> systemctl status displaylink.service ● displaylink.service - DisplayLink Manager Service Loaded: loaded (/usr/lib/systemd/system/displaylink.service; disabled; preset: disabled) Active: activating (auto-restart) (Result: exit-code) since Thu 2023-10-12 11:51:01 EDT; 1s ago Process: 18916 ExecStartPre=/sbin/modprobe evdi (code=exited, status=1/FAILURE) CPU: 4ms
And if I tried to restart the service, I would get this error:
> sudo systemctl restart displaylink.service Job for displaylink.service failed because the control process exited with error code. See "systemctl status displaylink.service" and "journalctl -xeu displaylink.service" for details.
The quick and easy fix I found to resolve this is to reinstall the DisplayLink drivers to build for the current Kernel version. I think it would be good if this was done automatically, but until that time, this solution is confirmed working.
sudo zypper install --force displaylink
Once this process is complete, the DisplayLink drivers will come online immediately.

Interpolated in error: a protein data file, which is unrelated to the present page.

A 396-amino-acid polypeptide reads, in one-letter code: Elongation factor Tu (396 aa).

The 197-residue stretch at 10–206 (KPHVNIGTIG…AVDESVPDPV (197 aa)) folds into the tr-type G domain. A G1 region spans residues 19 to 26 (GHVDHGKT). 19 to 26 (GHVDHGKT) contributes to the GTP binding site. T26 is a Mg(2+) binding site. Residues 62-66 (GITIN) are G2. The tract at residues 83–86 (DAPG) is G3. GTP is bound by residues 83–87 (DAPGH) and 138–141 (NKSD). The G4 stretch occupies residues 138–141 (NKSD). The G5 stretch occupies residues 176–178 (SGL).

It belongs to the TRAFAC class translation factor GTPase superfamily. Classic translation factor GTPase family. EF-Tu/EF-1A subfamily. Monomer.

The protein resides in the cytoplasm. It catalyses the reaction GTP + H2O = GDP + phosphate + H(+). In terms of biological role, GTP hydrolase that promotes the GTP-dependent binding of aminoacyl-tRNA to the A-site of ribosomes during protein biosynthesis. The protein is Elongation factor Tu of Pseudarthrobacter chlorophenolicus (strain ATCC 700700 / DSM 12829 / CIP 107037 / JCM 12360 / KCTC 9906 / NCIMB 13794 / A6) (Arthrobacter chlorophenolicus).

My intent of DisplayLink is not to use this for gaming but rather for the flexibility of adding displays beyond the four displays my Framework 13 laptop can push with the integrated Intel GPU. I have no reason to push beyond the four screen setup I currently have going but it does seem like whatever the number of displays I have I always need just one more. DisplayLink gives me the hope of getting just that for those moments I go screen crazy.
I appreciate all the work done by the openSUSE community in making these packages available for me to use. Specifically, I thank Houssem Eddine Ben Hmida (HEBH) for building, testing and helping those that ask. For more information on the package and the various distributions supported, navigate here.
openSUSE Linux is a fantastic community of people working on all sorts of amazing projects, this is yet another example of it.